The new wave of technology is giving us mixed feelings. Should we be optimistic about the role of technology in our lives? Should we look forward to self-automated cars?
Andreessen Horowitz’s Benedict Evans discusses why we respond the way we do to technological change and where the tech industry is taking us next. We know that the tech industry has provided us with a lot of things, like health, sports and gaming platforms like www.betway.ug.
Benedict Evans is a partner at the Silicon Valley venture capital firm Andreessen Horowitz (‘a16z’) and also runs a popular email newsletter and the transcribed interview is presented by betway.
A lot of people only know about the problems of advancing technology it makes them techno-pessimistic. When asked about the techno-optimist’s case right now for where technologies will take us, and he claims there are different ways of answering the question.
He said that when a technology is new, people claim it won’t work and when it finally does, they say, ‘oh my God, this is amazing look what I can do.’
After a little while, you discover the positive and the negative implications of that and things settle down then you just kind of work out how it is going to be.
He was also asked if there was too much optimism about the present technology, where they are today and what they will be able to do just as what betway will be when it advances its technology.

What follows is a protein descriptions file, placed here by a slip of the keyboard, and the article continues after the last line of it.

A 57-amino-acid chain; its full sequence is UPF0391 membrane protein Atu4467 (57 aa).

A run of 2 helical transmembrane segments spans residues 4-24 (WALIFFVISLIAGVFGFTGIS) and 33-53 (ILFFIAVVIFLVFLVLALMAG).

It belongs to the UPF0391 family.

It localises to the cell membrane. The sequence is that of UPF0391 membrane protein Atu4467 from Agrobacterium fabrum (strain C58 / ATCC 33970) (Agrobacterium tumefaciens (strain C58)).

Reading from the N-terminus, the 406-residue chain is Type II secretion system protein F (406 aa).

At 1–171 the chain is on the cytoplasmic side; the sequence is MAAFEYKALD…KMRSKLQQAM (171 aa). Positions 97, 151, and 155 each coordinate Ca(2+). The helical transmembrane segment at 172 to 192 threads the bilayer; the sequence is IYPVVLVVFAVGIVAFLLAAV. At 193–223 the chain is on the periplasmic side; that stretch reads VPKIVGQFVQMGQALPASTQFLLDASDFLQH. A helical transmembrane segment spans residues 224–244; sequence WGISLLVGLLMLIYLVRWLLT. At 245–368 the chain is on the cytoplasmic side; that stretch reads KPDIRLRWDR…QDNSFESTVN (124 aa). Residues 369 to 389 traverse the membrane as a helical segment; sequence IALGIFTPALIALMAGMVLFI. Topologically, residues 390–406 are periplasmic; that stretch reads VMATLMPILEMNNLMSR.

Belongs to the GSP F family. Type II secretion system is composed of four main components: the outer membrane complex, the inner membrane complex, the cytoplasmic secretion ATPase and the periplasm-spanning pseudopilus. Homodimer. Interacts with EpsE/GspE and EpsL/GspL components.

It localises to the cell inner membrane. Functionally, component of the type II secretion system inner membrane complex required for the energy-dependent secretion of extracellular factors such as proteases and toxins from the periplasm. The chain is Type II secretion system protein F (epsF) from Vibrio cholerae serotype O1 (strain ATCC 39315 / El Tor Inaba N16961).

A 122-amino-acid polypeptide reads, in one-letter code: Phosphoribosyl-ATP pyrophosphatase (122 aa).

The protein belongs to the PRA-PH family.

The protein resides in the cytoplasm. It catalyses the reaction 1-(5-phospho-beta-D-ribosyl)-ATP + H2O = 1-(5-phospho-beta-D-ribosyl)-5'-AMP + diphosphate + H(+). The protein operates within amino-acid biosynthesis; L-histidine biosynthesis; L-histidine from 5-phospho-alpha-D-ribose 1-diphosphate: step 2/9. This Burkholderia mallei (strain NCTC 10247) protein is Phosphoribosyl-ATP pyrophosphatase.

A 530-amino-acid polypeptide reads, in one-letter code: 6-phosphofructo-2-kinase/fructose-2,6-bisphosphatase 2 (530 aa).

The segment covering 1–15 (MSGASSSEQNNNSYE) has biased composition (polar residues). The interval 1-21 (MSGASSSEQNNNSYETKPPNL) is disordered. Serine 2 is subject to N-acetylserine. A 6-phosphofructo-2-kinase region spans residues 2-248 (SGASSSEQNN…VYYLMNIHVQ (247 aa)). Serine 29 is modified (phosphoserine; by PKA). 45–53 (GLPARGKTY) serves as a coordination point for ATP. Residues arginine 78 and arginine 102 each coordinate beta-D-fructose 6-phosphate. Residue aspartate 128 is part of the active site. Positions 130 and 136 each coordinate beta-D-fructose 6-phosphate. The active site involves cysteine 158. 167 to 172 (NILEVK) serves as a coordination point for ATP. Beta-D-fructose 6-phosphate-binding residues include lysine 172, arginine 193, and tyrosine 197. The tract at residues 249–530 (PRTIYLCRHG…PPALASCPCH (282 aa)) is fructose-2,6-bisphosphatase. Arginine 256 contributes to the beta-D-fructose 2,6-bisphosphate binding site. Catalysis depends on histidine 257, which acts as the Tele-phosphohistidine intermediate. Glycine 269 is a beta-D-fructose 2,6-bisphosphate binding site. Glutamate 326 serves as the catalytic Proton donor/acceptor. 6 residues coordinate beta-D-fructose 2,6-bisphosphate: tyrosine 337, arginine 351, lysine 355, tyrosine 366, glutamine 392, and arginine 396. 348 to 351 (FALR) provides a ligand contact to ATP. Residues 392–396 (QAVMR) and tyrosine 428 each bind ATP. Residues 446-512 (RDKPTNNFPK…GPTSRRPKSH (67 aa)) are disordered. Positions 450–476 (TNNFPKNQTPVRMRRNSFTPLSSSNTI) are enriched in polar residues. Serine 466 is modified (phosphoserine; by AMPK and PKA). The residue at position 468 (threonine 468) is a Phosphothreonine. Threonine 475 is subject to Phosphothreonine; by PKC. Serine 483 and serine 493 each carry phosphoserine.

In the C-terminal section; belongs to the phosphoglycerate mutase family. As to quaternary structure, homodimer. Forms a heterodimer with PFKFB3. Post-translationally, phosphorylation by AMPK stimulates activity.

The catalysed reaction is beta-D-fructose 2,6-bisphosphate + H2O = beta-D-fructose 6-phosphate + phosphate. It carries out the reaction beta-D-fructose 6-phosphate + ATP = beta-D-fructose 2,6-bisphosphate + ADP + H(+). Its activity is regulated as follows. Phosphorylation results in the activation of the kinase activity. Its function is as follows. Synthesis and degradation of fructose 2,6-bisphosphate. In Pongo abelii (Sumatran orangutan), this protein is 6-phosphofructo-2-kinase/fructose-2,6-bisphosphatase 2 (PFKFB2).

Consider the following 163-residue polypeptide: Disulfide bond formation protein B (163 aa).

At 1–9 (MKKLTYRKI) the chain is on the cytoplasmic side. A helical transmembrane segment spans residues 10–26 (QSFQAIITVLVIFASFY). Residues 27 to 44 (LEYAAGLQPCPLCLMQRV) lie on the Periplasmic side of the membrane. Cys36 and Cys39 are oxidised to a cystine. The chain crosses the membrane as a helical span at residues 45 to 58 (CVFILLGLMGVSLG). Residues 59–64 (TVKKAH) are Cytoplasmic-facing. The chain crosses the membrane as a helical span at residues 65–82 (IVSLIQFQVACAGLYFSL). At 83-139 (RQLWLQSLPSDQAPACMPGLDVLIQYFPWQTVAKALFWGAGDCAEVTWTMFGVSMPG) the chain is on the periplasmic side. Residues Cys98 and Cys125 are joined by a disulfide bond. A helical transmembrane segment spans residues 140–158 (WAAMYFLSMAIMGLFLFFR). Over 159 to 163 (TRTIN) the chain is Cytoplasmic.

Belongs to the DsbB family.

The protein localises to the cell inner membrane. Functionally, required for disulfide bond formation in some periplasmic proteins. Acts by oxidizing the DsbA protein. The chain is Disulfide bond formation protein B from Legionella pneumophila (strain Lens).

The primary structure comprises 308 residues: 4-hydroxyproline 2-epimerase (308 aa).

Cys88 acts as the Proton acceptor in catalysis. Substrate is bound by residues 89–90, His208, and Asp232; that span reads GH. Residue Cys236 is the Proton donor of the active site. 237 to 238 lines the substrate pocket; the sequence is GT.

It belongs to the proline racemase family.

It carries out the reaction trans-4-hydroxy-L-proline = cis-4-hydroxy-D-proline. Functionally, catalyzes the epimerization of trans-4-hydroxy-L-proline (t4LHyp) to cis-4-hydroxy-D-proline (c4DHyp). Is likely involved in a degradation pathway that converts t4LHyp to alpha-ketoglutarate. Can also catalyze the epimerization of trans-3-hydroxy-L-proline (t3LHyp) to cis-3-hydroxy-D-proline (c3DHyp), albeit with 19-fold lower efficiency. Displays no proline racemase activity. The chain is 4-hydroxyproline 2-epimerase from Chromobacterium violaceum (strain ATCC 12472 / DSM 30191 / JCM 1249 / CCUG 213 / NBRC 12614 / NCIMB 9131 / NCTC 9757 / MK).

He replied that every radical thing come with utopianism. And that people have missed some basic points about how the world works and how people work. He said that there’s always a tiny utopianism in the creation of any radical new thing because otherwise, one has to have a utopian mentality in order to believe that things possible are worth doing.
When these new things are put in the hands of billions of people especially when there are lots of ‘not so nice’ people, and not all of the dynamics of human interaction always produce positive results. It could be translated into a new form which results into New and serious problems and cause moral panic.
Despite the thing about each wave of automation getting rid of a bunch of jobs and creating a bunch of new ones. There’s usually some a lot of painful friction around that process, but it doesn’t mean that any of us would desire to go back to a world in which 90% or 95% of us were agricultural laborers or 80% or 90% of us were carrying out repetitive manual working in a heavy industry, bashing pieces of metal with a hammer in our hands.
Some people pose argument that says that’s what always happens and there’s nothing new presently, it’s just another piece of automation like the rest of automation we’ve had before. While that’s just one narrative, another narrative would admit that we’ve been automating progressively higher and higher level human functions.
Then when we go up, we begin to require, more intelligence and increased insight, or skill, or craft, or genius, or whatever it is as we automate more and more kind of lower-level capabilities.